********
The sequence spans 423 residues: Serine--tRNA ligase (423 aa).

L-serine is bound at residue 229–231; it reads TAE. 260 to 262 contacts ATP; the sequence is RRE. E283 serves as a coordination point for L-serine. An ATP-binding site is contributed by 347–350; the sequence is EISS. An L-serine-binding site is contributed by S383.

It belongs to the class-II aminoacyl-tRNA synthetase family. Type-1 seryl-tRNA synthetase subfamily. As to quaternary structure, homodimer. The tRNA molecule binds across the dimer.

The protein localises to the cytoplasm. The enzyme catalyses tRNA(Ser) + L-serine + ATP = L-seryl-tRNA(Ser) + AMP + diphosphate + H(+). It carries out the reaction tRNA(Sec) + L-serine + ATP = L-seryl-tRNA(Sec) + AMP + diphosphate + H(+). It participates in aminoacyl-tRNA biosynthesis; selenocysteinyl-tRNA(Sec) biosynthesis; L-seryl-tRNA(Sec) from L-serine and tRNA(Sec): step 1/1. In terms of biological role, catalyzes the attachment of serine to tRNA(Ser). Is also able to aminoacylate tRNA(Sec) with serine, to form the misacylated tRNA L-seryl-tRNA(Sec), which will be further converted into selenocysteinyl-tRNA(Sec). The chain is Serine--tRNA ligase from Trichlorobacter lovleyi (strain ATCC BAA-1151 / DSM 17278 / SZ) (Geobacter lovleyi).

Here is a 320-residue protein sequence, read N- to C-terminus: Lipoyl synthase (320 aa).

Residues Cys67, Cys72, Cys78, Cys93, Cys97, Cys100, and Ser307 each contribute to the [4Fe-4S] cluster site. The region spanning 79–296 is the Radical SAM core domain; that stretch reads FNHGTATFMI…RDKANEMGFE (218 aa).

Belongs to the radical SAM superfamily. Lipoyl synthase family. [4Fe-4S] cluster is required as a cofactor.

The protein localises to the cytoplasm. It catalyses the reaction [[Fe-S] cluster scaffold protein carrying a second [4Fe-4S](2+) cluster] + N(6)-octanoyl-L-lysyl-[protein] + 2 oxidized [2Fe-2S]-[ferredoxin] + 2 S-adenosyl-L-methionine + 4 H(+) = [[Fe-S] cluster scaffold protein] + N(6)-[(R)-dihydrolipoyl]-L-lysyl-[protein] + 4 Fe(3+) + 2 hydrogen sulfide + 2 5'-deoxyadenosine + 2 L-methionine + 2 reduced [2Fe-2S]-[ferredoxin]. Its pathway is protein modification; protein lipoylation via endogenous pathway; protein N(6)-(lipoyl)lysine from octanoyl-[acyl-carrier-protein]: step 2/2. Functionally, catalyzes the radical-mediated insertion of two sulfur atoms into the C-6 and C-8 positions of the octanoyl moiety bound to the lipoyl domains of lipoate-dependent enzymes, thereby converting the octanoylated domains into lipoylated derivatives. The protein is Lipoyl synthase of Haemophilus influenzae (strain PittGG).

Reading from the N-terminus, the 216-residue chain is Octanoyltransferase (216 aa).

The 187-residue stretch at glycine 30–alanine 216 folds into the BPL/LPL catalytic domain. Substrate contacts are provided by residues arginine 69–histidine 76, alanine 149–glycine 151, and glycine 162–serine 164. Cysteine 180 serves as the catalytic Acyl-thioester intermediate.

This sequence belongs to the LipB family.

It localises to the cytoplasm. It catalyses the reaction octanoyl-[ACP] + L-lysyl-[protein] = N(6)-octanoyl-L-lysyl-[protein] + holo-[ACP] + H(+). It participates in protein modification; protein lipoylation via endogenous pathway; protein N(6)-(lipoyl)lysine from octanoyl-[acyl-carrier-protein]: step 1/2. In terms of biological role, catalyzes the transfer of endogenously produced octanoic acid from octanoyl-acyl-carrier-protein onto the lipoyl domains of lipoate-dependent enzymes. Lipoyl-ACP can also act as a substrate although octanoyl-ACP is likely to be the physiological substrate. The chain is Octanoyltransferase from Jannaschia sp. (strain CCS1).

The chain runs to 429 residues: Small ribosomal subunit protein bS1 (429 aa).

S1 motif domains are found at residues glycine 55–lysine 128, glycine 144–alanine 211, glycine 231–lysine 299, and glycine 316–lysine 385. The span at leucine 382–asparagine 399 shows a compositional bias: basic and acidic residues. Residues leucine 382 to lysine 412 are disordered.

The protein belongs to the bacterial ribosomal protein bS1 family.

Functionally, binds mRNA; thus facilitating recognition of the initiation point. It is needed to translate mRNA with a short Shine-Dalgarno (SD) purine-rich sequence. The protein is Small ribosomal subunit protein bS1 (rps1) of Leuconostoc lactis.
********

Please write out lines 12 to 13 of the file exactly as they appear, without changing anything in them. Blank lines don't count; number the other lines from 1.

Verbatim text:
It localises to the cytoplasm. It catalyses the reaction octanoyl-[ACP] + L-lysyl-[protein] = N(6)-octanoyl-L-lysyl-[protein] + holo-[ACP] + H(+). It participates in protein modification; protein lipoylation via endogenous pathway; protein N(6)-(lipoyl)lysine from octanoyl-[acyl-carrier-protein]: step 1/2. In terms of biological role, catalyzes the transfer of endogenously produced octanoic acid from octanoyl-acyl-carrier-protein onto the lipoyl domains of lipoate-dependent enzymes. Lipoyl-ACP can also act as a substrate although octanoyl-ACP is likely to be the physiological substrate. The chain is Octanoyltransferase from Jannaschia sp. (strain CCS1).

The chain runs to 429 residues: Small ribosomal subunit protein bS1 (429 aa).